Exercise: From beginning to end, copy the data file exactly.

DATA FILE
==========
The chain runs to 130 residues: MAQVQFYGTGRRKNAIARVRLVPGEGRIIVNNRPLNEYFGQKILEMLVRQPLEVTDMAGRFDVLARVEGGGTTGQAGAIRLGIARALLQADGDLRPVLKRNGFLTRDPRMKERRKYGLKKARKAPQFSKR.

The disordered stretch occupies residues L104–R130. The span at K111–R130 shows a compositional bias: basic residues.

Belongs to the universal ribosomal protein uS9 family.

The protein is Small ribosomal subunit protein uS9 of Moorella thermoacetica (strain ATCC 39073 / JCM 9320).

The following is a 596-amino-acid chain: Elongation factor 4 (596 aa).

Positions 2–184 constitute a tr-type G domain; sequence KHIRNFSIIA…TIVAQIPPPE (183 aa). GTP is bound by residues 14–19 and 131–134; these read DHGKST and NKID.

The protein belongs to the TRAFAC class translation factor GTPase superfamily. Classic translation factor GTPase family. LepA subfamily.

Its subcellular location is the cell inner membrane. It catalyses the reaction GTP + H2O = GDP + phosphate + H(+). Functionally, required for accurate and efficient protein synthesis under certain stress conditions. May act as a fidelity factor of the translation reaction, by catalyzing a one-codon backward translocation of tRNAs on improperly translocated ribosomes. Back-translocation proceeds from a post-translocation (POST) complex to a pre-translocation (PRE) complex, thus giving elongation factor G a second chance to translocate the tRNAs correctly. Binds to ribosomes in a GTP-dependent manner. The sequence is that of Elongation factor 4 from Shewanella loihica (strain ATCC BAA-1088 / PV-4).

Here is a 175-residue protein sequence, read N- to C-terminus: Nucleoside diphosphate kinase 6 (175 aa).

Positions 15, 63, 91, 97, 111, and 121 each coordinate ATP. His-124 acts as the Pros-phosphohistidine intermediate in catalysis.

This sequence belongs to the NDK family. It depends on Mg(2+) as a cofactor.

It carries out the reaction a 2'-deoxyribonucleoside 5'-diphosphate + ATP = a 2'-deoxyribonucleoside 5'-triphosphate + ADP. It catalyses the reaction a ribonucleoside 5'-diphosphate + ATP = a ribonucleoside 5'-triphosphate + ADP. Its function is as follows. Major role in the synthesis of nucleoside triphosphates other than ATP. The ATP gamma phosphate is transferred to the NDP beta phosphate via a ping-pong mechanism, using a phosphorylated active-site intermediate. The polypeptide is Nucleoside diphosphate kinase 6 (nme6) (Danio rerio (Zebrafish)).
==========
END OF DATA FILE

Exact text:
The chain runs to 130 residues: MAQVQFYGTGRRKNAIARVRLVPGEGRIIVNNRPLNEYFGQKILEMLVRQPLEVTDMAGRFDVLARVEGGGTTGQAGAIRLGIARALLQADGDLRPVLKRNGFLTRDPRMKERRKYGLKKARKAPQFSKR.

The disordered stretch occupies residues L104–R130. The span at K111–R130 shows a compositional bias: basic residues.

Belongs to the universal ribosomal protein uS9 family.

The protein is Small ribosomal subunit protein uS9 of Moorella thermoacetica (strain ATCC 39073 / JCM 9320).

The following is a 596-amino-acid chain: Elongation factor 4 (596 aa).

Positions 2–184 constitute a tr-type G domain; sequence KHIRNFSIIA…TIVAQIPPPE (183 aa). GTP is bound by residues 14–19 and 131–134; these read DHGKST and NKID.

The protein belongs to the TRAFAC class translation factor GTPase superfamily. Classic translation factor GTPase family. LepA subfamily.

Its subcellular location is the cell inner membrane. It catalyses the reaction GTP + H2O = GDP + phosphate + H(+). Functionally, required for accurate and efficient protein synthesis under certain stress conditions. May act as a fidelity factor of the translation reaction, by catalyzing a one-codon backward translocation of tRNAs on improperly translocated ribosomes. Back-translocation proceeds from a post-translocation (POST) complex to a pre-translocation (PRE) complex, thus giving elongation factor G a second chance to translocate the tRNAs correctly. Binds to ribosomes in a GTP-dependent manner. The sequence is that of Elongation factor 4 from Shewanella loihica (strain ATCC BAA-1088 / PV-4).

Here is a 175-residue protein sequence, read N- to C-terminus: Nucleoside diphosphate kinase 6 (175 aa).

Positions 15, 63, 91, 97, 111, and 121 each coordinate ATP. His-124 acts as the Pros-phosphohistidine intermediate in catalysis.

This sequence belongs to the NDK family. It depends on Mg(2+) as a cofactor.

It carries out the reaction a 2'-deoxyribonucleoside 5'-diphosphate + ATP = a 2'-deoxyribonucleoside 5'-triphosphate + ADP. It catalyses the reaction a ribonucleoside 5'-diphosphate + ATP = a ribonucleoside 5'-triphosphate + ADP. Its function is as follows. Major role in the synthesis of nucleoside triphosphates other than ATP. The ATP gamma phosphate is transferred to the NDP beta phosphate via a ping-pong mechanism, using a phosphorylated active-site intermediate. The polypeptide is Nucleoside diphosphate kinase 6 (nme6) (Danio rerio (Zebrafish)).